From staff reports
The Centers for Disease Control and Prevention (CDC) has confirmed that the two Ohio University students treated last week for suspected meningitis were infected with a strain of bacteria known as Neisseria meningititis, group B. Group B is the one known infective serotype of five that is not covered by the vaccine.
Both first-year students were treated last week for suspected meningitis at a Columbus medical facility and are making a strong recovery, according to Dean of Students Ryan Lombardi. The first student, a female, lived in Washington Hall, while the second, a male, lived in Tiffin Hall.
According to the CDC, bacterial meningitis -- though rare and not as transmissible as the common cold or flu -- can pass from one person to another through contact with saliva, such as by touching, kissing, drinking from the same cup, being very near someone who sneezes, or having prolonged contact with the infected person. Studies show that meningitis bacteria can't live outside of the body for more than a few minutes. Therefore, infection from the environment is not likely.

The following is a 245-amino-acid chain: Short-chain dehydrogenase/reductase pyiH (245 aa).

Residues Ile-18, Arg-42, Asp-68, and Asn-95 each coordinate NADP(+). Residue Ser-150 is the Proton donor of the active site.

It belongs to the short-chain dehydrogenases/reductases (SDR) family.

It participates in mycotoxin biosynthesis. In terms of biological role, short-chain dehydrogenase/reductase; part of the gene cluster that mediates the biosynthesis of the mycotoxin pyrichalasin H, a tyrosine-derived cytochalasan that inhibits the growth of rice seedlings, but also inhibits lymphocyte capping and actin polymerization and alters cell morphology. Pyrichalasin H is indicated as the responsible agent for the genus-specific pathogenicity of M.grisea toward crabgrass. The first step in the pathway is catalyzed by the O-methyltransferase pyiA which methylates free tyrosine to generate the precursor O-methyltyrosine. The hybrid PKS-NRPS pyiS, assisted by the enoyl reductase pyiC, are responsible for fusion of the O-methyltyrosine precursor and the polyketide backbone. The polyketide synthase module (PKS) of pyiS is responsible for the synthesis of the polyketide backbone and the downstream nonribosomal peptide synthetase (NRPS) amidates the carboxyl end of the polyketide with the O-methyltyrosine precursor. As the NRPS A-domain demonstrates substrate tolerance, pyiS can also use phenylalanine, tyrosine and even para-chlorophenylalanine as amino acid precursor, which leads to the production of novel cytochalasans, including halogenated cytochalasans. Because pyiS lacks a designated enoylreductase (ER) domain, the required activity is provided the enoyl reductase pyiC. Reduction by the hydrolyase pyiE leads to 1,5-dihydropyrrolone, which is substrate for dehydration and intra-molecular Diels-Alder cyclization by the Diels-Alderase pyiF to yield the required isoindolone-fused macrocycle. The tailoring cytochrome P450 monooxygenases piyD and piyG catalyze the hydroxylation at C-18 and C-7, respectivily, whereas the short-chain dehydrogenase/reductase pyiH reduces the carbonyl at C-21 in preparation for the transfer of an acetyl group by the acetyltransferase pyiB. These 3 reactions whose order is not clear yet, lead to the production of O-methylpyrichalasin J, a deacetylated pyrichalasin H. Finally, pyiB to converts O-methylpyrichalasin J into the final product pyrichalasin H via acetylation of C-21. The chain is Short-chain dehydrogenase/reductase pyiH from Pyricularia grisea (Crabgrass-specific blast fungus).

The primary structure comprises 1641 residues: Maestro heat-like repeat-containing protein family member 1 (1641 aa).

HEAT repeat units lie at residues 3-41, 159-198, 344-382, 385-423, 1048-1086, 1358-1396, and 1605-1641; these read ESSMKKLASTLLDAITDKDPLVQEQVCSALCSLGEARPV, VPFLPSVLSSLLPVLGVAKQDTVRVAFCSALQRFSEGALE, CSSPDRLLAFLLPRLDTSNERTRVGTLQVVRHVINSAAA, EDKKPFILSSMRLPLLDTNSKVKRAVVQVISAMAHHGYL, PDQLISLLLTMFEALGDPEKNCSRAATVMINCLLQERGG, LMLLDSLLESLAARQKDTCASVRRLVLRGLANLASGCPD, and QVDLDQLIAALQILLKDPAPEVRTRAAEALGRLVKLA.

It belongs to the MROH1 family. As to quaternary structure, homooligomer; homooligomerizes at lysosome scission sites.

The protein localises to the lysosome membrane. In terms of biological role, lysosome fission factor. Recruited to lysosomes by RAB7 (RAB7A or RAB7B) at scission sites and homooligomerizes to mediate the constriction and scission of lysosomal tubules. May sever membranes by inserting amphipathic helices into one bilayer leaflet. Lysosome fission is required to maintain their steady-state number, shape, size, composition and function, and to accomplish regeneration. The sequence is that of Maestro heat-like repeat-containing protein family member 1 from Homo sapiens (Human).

A serious illness that progresses quickly and can be fatal, bacterial meningitis infects the linings of the brain and spinal cord. The earlier meningitis is caught, the better chances are for recovery. Some 1,400 to 3,000 cases occur in this country each year, with about 100 to 125 of those on college campuses, according to the American College Health Association.
The Division of Student Affairs will continue to provide information updates with students, parents and the university community by Web, e-mail and through http://www.ohio.edu/emergency
For additional information about bacterial meningitis, see the CDC?s frequently asked questions at http://www.cdc.gov/meningitis/bacterial/faqs.htm